Especially if you’re a business that serves local customers, you’ll want to include geo-targeted keywords in your list. These keywords are essentially a type of long-tail keyword, in that they combine broad, main, and related keywords with a local area modifier (e.g., near me).

Using our example of the landscaping company, geo-targeted keywords might include:

  • residential landscaping in Chicago
  • patio installation company near Lincoln Park
  • Chicago area landscaping services
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User Intent Phrases

Like long-tail keywords, user intent phrases are specific and centered around an “intent.” In many cases, the intent is an answer to a question. User intent phrases typically include a broad, main, or related keyword and are used by searchers to find answers online (most commonly through voice search).

Despite having lower search volumes, these phrases are worth including in your keyword research because they show you which questions are being asked by online searchers (who could be potential customers), as well as which questions are relevant to the content you plan to create.

In line with our landscaping company example, user intent phrases may look like:

  • How much does landscaping cost?
  • What does landscape design include?
  • Do I need a retaining wall in my front yard?

Semantic Terms

Semantic terms are simply words related to your broad keywords. As you come up with your SEO keyword list, it’s a good idea to include these terms because they can help you come up with more keyword variations, and they’re good to work into your content optimization, as they provide context around the keywords you use.

For our landscaping company example, semantic terms might include:

  • yard
  • mulch
  • maintenance
  • flowers
  • gardening
  • mowing
  • aerating
  • lawn
  • patio
  • trees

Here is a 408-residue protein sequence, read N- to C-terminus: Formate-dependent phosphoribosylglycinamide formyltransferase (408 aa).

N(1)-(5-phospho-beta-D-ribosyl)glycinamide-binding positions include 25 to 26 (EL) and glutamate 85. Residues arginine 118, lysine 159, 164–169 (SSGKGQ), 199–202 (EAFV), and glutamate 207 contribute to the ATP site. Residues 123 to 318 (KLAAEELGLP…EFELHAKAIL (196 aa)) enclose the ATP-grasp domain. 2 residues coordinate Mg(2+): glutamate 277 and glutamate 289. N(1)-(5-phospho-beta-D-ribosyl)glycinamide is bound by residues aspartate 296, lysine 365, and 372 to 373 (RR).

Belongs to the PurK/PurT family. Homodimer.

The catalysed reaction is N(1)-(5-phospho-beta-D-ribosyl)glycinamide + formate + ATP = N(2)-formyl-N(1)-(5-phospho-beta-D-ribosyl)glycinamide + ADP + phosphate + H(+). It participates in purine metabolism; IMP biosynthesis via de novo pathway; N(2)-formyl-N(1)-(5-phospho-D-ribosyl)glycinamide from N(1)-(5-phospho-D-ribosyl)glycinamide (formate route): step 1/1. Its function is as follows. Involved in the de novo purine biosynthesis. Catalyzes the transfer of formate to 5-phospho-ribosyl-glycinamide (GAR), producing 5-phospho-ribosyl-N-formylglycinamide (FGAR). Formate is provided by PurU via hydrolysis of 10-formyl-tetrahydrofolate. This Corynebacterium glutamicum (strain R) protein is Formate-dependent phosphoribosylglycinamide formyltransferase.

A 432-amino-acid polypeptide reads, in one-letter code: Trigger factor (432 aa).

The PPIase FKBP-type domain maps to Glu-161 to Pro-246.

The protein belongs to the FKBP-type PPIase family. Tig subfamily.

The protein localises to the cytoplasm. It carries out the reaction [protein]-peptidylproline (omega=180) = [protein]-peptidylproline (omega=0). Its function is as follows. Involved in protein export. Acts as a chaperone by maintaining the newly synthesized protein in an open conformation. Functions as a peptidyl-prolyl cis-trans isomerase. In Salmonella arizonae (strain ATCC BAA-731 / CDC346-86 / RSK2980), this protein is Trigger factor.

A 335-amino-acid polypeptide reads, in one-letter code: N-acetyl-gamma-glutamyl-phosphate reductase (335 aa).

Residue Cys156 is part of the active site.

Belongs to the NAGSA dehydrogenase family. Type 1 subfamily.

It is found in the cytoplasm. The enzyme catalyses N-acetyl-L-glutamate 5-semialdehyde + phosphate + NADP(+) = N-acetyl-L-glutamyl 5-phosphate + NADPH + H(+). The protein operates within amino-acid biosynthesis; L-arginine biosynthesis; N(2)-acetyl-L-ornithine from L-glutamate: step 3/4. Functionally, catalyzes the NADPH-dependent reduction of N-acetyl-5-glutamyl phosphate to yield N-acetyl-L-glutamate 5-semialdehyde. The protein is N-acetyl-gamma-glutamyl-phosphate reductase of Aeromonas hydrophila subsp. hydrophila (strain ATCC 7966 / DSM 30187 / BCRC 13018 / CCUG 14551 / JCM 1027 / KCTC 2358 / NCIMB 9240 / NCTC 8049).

• shrubs
  • installation
  • sprinklers
  • lights

Need website optimization help? Hurrdat Marketing offers content marketing services and SEO services that can help you target relevant keywords and get found in search engine results. Contact us today to learn more!

Source: Colin Ball


Google December Product Reviews Update Affects More Than English Language Sites? via @sejournal, @martinibuster



Google’s Product Reviews update was announced to be rolling out to the English language. No mention was made as to if or when it would roll out to other languages. Mueller answered a question as to whether it is rolling out to other languages.

Google December 2021 Product Reviews Update

On December 1, 2021, Google announced on Twitter that a Product Review update would be rolling out that would focus on English language web pages.

The focus of the update was for improving the quality of reviews shown in Google search, specifically targeting review sites.

A Googler tweeted a description of the kinds of sites that would be targeted for demotion in the search rankings:

“Mainly relevant to sites that post articles reviewing products.

Think of sites like “best TVs under $200″.com.

Goal is to improve the quality and usefulness of reviews we show users.”



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Google also published a blog post with more guidance on the product review update that introduced two new best practices that Google’s algorithm would be looking for.